Running for Better Walking

Running for exercise may help seniors walk as efficiently as people in their 20s

(RxWiki News) Sometimes you've got to run before you can walk. A new study found that running for exercise may help older people keep some pep in their step.

Seniors who regularly ran for exercise — rather than jogging or walking — expended less energy when they walked and walked as efficiently as 20-year-olds, a new study found.

Walking efficiently can help seniors move more easily and improve their quality of life, said the study authors. Seniors who are efficient walkers may also have more independence.

These researchers said they think small bodies in the cells called mitochondria may be responsible for the increased walking efficiency. They recommended further research to confirm their theory.

"The bottom line is that running keeps you younger, at least in terms of energy efficiency," said study author Rodger Kram, PhD, of the Department of Integrative Physiology at the University of Colorado Boulder, in a press release.

Jim Crowell, head coach at Optimum Performance Training in Scottsdale, Arizona, told dailyRx News that even though it's important for everybody to stay active, he doesn't believe that running is mandatory for everyone. "Some people run extremely poorly, and that can cause a lot of stress and inflammation in the joints," said Crowell, who was not involved in this study.

"I do love for everybody to walk if they have the ability because it is just a primal movement (as is running). We are designed to walk, so I like for people to do that, and especially for older individuals, it really can strengthen their legs and help them get healthier. I have absolutely seen older individuals who can keep up with younger individuals in the walking arena. Those older individuals are often very active on a daily basis," Crowell said.

The researchers, led by Humboldt State University Professor Justus D. Ortega, PhD, studied 30 adults — half male and half female, with an average age of 69 — who either walked or ran regularly for exercise.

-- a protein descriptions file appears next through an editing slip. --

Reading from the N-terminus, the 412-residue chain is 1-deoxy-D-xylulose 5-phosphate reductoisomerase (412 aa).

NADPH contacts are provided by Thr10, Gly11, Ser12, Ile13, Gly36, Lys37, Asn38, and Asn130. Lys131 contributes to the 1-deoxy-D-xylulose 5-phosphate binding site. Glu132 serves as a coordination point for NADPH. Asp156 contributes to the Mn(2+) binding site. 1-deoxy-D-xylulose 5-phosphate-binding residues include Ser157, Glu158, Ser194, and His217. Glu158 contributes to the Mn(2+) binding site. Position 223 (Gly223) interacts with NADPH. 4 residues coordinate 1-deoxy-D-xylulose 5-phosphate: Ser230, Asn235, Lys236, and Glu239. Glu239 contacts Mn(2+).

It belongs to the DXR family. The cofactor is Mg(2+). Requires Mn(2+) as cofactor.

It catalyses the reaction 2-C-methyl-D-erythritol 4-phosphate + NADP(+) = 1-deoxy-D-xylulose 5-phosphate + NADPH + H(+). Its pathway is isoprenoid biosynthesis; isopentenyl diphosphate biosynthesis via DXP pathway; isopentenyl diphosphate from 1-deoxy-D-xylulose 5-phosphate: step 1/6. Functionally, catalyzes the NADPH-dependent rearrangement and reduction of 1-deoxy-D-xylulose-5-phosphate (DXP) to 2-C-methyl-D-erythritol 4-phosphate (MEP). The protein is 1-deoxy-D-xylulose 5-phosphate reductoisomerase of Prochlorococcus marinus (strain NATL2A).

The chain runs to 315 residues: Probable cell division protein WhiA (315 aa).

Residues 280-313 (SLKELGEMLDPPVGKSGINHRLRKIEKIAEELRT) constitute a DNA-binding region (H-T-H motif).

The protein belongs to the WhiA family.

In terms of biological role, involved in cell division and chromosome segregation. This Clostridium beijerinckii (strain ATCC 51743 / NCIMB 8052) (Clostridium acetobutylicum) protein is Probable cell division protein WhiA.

All the patients had been following an exercise regime for at least six months. They walked or ran at least three times a week for at least 30 minutes per workout.

To study these patients' walking abilities, Dr. Ortega and team measured how much oxygen the patients used when they walked on a treadmill. The participants walked at speeds of 1.67, 2.8 and 3.91 mph.

When these study authors tested patients at faster speeds, they found that energy demands increased more in walkers than runners.

The researchers measured gross metabolic power consumption — the amount of energy each subject used during the test.

For runners who walked at 3.91 mph, gross metabolic power consumption increased by 86 percent. For walkers who walked at 3.91 mph, gross metabolic power increased by 95 percent. In other words, people who walked for exercise had to work harder than runners to walk at the same speed.

Seniors who ran were better walkers than seniors who walked regularly. The runners were 7 to 10 percent more efficient at walking on a treadmill than walkers.

The older runners’ walking efficiency was similar to that of a young adult who neither walked nor ran for exercise. However, older walkers’ walking efficiency was similar to that of older sedentary adults and 26 percent less efficient than that of younger sedentary adults.

The research team felt that mitochondria — tiny bodies in the muscle cells that produce the chemical energy to power the muscles and make them move — may provide the answer.

As people age, their mitochondria don’t work as well, and they must expend more energy to make movements like walking or running. People who exercise regularly have been found to have more mitochondria in their cells, Dr. Ortega and colleagues noted.

"What we found is that older adults who regularly participate in highly aerobic activities — running in particular — have a lower metabolic cost of walking than older, sedentary adults and also lower than seniors who regularly walk for exercise," Dr. Ortega said. "It's been known for a long time that as people age their maximum aerobic capacity, or 'horsepower,' declines, and that is true for runners as well. What's new here is we found that old runners maintain their fuel economy."

The study was published online Nov. 20 in PLOS ONE.

The National Institutes of Health funded the study. The authors disclosed no conflicts of interest.

Review Date: 
November 20, 2014